Low Amniotic Fluid Scam

This article from Medscape illustrates the folly of diagnosing oligohydramnios through ultrasound. True low amniotic fluid at full term is an extremely rare condition which can be diagnosed properly only by doing palpation of the pregnant belly. Thousands of women have been unnecessarily launched down the cascade of obstetrical interventions by being frightened by this erroneous diagnosis at 41 weeks gestation. It’s time to ditch the “Biophysicial Profile” as an indicator of pathology. It is not based on science and continues to cost women their births and good health. Gloria Lemay

Oligohydramnios at Term
(From Journal of Midwifery & Women’s Health
Oligohydramnios at Term: A Case Report

Maria L. Lanni, CNM, MS; Elizabeth A. Loveless, CNM, MS

Posted: 02/07/2007; J Midwifery Womens Health. 2007;52(1):73-76. © 2007 Elsevier Science, Inc. )

(excerpt)
In Conway’s[13] retrospective, case-controlled study, women who were induced for oligohydramnios had an increased rate of cesarean section when compared women with oligohydramnios who were in spontaneous labor. The authors postulated that this increase was caused by the induction process itself.[13] One may conclude that a woman who is at term with isolated oligohydramnios with reassuring fetal surveillance and the absence of maternal morbidity and evidence of FGR is not associated with adverse perinatal outcome. (End of except)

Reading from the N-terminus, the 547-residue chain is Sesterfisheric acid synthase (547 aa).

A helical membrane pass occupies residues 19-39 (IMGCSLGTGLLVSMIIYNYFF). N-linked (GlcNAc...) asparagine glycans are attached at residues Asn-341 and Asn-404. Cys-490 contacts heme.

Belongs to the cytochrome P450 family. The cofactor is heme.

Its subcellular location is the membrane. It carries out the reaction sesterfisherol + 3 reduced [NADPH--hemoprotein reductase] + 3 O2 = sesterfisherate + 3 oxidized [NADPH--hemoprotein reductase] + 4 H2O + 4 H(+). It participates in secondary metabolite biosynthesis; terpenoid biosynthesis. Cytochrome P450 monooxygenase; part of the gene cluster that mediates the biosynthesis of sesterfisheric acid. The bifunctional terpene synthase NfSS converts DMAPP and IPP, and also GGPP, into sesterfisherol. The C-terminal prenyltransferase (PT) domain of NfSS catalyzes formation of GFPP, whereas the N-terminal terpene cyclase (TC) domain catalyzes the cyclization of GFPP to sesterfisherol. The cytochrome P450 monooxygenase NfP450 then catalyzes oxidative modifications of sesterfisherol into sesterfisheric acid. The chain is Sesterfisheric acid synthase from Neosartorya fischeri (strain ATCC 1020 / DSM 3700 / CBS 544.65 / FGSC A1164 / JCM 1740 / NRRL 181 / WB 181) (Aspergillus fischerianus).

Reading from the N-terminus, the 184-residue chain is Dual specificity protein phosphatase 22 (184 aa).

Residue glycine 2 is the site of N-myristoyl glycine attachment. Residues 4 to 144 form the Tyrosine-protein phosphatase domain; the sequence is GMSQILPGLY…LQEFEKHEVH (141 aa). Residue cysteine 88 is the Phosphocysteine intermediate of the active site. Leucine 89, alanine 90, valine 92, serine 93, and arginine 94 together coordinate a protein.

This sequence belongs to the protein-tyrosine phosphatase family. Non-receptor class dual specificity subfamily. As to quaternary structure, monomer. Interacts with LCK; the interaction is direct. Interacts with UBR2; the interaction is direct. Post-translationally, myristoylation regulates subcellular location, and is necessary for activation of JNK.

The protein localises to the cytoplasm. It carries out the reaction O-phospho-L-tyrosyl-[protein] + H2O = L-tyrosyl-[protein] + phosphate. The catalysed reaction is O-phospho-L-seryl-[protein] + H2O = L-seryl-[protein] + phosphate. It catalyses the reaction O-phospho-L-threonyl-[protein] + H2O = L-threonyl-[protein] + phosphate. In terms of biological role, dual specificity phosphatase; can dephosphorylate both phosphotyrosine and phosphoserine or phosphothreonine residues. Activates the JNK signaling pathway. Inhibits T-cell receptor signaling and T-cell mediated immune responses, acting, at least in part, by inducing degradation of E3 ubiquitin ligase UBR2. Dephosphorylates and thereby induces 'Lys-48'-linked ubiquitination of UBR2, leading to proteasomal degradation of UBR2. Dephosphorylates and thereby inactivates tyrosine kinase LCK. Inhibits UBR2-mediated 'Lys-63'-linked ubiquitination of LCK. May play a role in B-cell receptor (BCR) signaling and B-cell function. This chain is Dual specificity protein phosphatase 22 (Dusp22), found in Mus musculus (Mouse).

Conclusion (of Medscape article)

Adverse perinatal outcomes associated with oligohydramnios are: umbilical cord compression; uteroplacental insufficiency, which is related to fetal growth restriction, pre-eclampsia, and other maternal morbidities; and increased incidence of meconium stained amniotic fluid.[3,4,14] The adverse outcomes associated with oligohydramnios have led to recommendations of delivery following the diagnosis of oligohydramnios in pregnancies at or past 37 weeks.[2] However, Sherer[18] identifies a number of the original studies linking oligohydramnios with adverse perinatal outcomes that included fetuses with structural anomalies, small-for-gestational-age and FGR fetuses, postmaturity syndrome, and fetuses of mothers with various comorbidities, all of which may have affected AFI and led to the adverse outcomes. Thus, low AFI may be an epiphenomenon. The true number of adverse outcomes solely caused by isolated oligohydramnios is difficult to know.